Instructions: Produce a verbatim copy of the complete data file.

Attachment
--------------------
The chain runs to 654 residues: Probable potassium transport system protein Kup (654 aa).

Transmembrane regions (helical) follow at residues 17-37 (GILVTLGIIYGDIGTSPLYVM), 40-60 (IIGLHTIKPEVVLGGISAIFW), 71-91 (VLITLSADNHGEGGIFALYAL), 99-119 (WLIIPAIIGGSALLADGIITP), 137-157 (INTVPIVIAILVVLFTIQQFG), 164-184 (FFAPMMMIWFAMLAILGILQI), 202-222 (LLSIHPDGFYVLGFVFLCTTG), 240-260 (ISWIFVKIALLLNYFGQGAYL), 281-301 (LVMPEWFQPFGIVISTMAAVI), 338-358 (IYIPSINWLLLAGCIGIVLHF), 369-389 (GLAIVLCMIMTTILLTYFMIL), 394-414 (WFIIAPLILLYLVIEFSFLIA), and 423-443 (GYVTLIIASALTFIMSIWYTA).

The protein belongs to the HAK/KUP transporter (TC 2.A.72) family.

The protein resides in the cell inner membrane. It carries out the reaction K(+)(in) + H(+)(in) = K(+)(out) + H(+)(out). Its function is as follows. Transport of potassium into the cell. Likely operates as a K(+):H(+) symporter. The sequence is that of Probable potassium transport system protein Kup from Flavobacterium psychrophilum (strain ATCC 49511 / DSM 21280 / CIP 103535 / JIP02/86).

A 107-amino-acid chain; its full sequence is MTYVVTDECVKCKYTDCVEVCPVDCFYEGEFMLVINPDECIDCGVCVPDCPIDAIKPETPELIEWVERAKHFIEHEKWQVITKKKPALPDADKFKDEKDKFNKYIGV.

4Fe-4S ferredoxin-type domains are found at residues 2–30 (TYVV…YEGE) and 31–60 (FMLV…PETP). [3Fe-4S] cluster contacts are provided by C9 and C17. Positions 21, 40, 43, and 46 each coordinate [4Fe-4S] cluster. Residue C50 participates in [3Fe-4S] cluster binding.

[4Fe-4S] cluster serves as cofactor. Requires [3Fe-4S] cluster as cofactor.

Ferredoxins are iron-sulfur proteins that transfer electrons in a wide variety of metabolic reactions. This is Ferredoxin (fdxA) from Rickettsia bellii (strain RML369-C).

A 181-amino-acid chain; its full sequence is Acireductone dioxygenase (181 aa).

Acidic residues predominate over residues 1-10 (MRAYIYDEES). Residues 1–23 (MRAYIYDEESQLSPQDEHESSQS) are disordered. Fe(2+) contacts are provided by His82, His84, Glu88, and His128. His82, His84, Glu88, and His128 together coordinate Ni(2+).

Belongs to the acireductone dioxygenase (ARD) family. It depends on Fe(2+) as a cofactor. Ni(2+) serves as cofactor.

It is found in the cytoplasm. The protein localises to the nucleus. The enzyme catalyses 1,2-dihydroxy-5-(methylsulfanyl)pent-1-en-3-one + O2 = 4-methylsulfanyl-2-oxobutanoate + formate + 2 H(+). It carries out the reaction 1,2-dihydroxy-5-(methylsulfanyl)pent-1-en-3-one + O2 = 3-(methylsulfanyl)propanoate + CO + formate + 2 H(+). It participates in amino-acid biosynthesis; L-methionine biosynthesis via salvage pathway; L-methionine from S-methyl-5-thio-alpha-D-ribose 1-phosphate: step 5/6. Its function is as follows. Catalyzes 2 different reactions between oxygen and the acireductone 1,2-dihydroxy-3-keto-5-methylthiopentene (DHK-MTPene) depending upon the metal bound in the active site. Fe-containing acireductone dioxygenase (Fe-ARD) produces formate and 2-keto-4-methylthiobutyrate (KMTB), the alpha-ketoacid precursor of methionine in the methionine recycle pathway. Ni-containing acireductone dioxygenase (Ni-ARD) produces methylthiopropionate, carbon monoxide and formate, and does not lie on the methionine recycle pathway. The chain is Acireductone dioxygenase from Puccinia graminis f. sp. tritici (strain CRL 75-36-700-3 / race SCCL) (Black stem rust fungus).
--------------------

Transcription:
The chain runs to 654 residues: Probable potassium transport system protein Kup (654 aa).

Transmembrane regions (helical) follow at residues 17-37 (GILVTLGIIYGDIGTSPLYVM), 40-60 (IIGLHTIKPEVVLGGISAIFW), 71-91 (VLITLSADNHGEGGIFALYAL), 99-119 (WLIIPAIIGGSALLADGIITP), 137-157 (INTVPIVIAILVVLFTIQQFG), 164-184 (FFAPMMMIWFAMLAILGILQI), 202-222 (LLSIHPDGFYVLGFVFLCTTG), 240-260 (ISWIFVKIALLLNYFGQGAYL), 281-301 (LVMPEWFQPFGIVISTMAAVI), 338-358 (IYIPSINWLLLAGCIGIVLHF), 369-389 (GLAIVLCMIMTTILLTYFMIL), 394-414 (WFIIAPLILLYLVIEFSFLIA), and 423-443 (GYVTLIIASALTFIMSIWYTA).

The protein belongs to the HAK/KUP transporter (TC 2.A.72) family.

The protein resides in the cell inner membrane. It carries out the reaction K(+)(in) + H(+)(in) = K(+)(out) + H(+)(out). Its function is as follows. Transport of potassium into the cell. Likely operates as a K(+):H(+) symporter. The sequence is that of Probable potassium transport system protein Kup from Flavobacterium psychrophilum (strain ATCC 49511 / DSM 21280 / CIP 103535 / JIP02/86).

A 107-amino-acid chain; its full sequence is MTYVVTDECVKCKYTDCVEVCPVDCFYEGEFMLVINPDECIDCGVCVPDCPIDAIKPETPELIEWVERAKHFIEHEKWQVITKKKPALPDADKFKDEKDKFNKYIGV.

4Fe-4S ferredoxin-type domains are found at residues 2–30 (TYVV…YEGE) and 31–60 (FMLV…PETP). [3Fe-4S] cluster contacts are provided by C9 and C17. Positions 21, 40, 43, and 46 each coordinate [4Fe-4S] cluster. Residue C50 participates in [3Fe-4S] cluster binding.

[4Fe-4S] cluster serves as cofactor. Requires [3Fe-4S] cluster as cofactor.

Ferredoxins are iron-sulfur proteins that transfer electrons in a wide variety of metabolic reactions. This is Ferredoxin (fdxA) from Rickettsia bellii (strain RML369-C).

A 181-amino-acid chain; its full sequence is Acireductone dioxygenase (181 aa).

Acidic residues predominate over residues 1-10 (MRAYIYDEES). Residues 1–23 (MRAYIYDEESQLSPQDEHESSQS) are disordered. Fe(2+) contacts are provided by His82, His84, Glu88, and His128. His82, His84, Glu88, and His128 together coordinate Ni(2+).

Belongs to the acireductone dioxygenase (ARD) family. It depends on Fe(2+) as a cofactor. Ni(2+) serves as cofactor.

It is found in the cytoplasm. The protein localises to the nucleus. The enzyme catalyses 1,2-dihydroxy-5-(methylsulfanyl)pent-1-en-3-one + O2 = 4-methylsulfanyl-2-oxobutanoate + formate + 2 H(+). It carries out the reaction 1,2-dihydroxy-5-(methylsulfanyl)pent-1-en-3-one + O2 = 3-(methylsulfanyl)propanoate + CO + formate + 2 H(+). It participates in amino-acid biosynthesis; L-methionine biosynthesis via salvage pathway; L-methionine from S-methyl-5-thio-alpha-D-ribose 1-phosphate: step 5/6. Its function is as follows. Catalyzes 2 different reactions between oxygen and the acireductone 1,2-dihydroxy-3-keto-5-methylthiopentene (DHK-MTPene) depending upon the metal bound in the active site. Fe-containing acireductone dioxygenase (Fe-ARD) produces formate and 2-keto-4-methylthiobutyrate (KMTB), the alpha-ketoacid precursor of methionine in the methionine recycle pathway. Ni-containing acireductone dioxygenase (Ni-ARD) produces methylthiopropionate, carbon monoxide and formate, and does not lie on the methionine recycle pathway. The chain is Acireductone dioxygenase from Puccinia graminis f. sp. tritici (strain CRL 75-36-700-3 / race SCCL) (Black stem rust fungus).